Posts Tagged ‘environment’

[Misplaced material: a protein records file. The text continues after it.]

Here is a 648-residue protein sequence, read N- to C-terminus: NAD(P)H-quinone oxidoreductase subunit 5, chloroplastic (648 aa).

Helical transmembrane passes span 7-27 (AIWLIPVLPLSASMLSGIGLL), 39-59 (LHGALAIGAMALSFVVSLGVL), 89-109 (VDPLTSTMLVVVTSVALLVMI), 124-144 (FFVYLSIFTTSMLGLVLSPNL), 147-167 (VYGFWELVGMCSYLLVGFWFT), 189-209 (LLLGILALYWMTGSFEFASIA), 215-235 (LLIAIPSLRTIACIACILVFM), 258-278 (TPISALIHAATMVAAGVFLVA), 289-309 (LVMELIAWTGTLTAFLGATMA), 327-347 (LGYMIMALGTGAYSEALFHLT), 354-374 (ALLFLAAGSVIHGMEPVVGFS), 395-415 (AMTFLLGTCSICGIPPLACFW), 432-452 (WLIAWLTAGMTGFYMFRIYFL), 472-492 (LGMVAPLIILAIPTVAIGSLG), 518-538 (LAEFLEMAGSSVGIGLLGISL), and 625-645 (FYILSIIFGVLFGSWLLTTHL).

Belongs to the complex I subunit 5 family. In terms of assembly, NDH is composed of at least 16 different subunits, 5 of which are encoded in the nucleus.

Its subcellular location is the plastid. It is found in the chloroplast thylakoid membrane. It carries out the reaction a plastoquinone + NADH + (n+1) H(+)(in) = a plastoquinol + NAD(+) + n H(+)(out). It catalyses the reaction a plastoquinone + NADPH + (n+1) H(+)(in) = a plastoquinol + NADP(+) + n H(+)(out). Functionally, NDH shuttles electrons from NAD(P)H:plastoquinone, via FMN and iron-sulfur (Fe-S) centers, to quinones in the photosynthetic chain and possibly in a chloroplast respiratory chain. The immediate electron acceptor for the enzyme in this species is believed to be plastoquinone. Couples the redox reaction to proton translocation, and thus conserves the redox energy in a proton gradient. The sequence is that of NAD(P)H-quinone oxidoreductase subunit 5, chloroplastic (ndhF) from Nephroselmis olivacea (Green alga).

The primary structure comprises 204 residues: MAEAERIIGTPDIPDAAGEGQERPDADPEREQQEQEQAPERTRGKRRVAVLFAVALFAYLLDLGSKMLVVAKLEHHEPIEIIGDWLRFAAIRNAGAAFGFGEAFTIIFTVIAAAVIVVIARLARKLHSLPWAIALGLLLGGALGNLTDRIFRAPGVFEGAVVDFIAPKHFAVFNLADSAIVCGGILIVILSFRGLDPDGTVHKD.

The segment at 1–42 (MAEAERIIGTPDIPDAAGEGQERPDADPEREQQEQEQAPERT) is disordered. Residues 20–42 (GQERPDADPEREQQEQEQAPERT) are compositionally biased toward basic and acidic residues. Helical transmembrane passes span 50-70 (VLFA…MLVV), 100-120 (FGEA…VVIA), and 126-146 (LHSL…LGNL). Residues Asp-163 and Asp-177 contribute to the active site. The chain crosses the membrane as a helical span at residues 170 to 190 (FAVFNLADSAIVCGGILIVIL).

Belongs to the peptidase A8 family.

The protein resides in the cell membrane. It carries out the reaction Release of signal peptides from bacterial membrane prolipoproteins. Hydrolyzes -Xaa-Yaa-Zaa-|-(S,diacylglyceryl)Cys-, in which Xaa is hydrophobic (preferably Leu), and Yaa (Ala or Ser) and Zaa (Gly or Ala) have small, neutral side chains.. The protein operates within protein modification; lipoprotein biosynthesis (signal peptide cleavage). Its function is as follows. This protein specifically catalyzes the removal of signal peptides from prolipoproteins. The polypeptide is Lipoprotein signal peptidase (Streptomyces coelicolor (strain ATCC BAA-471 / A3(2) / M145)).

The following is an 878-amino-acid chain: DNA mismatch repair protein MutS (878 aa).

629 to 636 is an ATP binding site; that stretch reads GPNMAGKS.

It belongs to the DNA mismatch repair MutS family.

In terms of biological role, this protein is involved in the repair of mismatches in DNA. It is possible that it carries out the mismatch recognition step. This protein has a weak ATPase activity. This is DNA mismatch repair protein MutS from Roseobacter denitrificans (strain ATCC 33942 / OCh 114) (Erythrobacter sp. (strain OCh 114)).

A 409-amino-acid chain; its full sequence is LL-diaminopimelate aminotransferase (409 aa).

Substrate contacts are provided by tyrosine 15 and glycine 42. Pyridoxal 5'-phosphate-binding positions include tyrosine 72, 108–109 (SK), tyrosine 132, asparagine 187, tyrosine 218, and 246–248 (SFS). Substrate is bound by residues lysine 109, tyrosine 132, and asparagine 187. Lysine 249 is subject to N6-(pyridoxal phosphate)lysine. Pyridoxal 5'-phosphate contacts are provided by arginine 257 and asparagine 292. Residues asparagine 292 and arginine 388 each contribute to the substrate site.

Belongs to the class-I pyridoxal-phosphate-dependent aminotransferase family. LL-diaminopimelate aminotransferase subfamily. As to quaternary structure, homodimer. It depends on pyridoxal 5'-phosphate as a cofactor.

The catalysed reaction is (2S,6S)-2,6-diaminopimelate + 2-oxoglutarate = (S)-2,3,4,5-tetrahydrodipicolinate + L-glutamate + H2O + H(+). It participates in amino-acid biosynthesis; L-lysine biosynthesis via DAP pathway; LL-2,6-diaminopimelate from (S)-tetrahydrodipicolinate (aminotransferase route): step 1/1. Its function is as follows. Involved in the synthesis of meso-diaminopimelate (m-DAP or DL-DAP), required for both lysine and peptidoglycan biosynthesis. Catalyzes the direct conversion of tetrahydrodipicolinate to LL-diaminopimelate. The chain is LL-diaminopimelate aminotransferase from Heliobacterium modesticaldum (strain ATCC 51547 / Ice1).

I’m at the Milwaukee Secure Detention Facility (MSDF), an institution in the Wisconsin Prison System (WPS), participating in the Earned Release Program (ERP).  It’s 6:46 pm on Tuesday, June 21st.  Tomorrow, probably in the morning, I will be freed.  I gave away some of my canteen to others and am trying to find boxes to pack my stuff since they took mine when I went to the hole and never returned them.  Guard Art Cole has returned after an extended absence to deal with “personal demons”.  He’s reinstated the shower list which has displease many.  I find myself watching the dayroom with a mixture of happiness and fear.  Happiness in the sense that I no longer will be dealing with this environment and fear in the sense that I know I have many struggles and battles ahead of me.  But ready or not here I go.  Today wasn’t a good day for 3 guys in my ERP group.  John Lloyd has learned the judge won’t look at his release paperwork for 3 weeks.  I can’t imagine what he must be going through.  He has spent the day talking on the phone to those he loves in angry, frustrated tones.  Larry Sands and Scott Bunker’s situation remains unchanged from yesterday.  They are handling it much better than I would have I think.  Augie Prescott left as expected today.  I missed him leaving but I’m told he was smiling.  The others beside these listed found out they will be leaving Tuesday.  Of course, nobody found out anything until our ERP social worker Ms. Grey showed up about 3 pm.  She dismissed Lloyd’s concerns, telling him brusquely the judge had 30 business days to answer.  She just doesn’t belong in this line of work.  Don’t do that in front of people when a man is desperate for anything at that point.  I tried to cheer him up to no avail.  She also didn’t do anything for Sands or Bunker either.  But I’m not going to be here to see how this turns out.  I’m watching the weather.  If you’ve been following this blog from the first day in prison to my hospital trips it seems like I always have bad weather for traveling days.  Today is thunderstorms, yesterday had flooding and tomorrow has its challenges.  But I’m not worried.  There is no weather that will keep me here!  But I’ll be ok.  After all of this, I will be unstoppable!  Just like the song said, I’ve made mistakes and not always done my best.  But with God’s help, I’m going to make it!